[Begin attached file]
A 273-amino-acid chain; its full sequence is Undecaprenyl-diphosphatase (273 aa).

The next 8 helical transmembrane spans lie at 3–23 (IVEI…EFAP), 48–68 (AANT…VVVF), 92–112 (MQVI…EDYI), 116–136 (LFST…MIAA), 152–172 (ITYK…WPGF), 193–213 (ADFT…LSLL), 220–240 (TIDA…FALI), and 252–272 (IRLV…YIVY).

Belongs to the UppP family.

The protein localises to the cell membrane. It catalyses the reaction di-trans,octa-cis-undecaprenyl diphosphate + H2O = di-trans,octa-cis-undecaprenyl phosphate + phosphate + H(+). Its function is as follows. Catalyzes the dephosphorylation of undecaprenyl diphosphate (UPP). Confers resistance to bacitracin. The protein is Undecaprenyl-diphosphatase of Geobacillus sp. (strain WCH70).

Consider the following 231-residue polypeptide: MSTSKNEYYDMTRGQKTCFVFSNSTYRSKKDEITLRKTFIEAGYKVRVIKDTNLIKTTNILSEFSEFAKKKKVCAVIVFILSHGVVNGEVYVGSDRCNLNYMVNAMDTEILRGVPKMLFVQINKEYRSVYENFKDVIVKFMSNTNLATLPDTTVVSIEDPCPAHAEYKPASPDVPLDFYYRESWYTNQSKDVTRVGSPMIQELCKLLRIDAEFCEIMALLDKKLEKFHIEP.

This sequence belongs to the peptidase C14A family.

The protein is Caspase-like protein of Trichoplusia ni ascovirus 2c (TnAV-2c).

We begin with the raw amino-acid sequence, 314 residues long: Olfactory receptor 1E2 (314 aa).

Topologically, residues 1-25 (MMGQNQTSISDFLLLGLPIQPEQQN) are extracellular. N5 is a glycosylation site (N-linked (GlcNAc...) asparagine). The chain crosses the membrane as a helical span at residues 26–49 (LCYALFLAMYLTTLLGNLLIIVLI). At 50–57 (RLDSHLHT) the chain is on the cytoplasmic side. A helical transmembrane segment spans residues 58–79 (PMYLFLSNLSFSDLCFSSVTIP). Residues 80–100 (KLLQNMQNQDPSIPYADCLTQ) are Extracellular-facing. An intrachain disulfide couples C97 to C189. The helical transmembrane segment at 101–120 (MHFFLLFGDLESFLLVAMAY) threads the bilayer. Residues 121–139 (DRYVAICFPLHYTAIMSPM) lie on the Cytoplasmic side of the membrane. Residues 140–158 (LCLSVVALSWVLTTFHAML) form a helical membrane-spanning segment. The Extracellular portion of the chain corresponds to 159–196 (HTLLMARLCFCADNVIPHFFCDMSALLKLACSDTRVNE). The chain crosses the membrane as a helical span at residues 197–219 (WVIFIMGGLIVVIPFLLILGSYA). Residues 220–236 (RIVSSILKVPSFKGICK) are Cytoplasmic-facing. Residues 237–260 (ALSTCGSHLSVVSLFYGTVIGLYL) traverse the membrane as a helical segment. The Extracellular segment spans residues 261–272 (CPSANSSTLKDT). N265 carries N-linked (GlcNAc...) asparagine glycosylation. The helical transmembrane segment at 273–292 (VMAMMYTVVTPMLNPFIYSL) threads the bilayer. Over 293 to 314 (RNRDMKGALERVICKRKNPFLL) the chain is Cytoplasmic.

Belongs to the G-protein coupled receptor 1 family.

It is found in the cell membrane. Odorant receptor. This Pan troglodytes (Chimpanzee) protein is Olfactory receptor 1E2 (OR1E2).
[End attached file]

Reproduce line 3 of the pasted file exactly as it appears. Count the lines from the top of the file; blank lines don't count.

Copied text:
Belongs to the UppP family.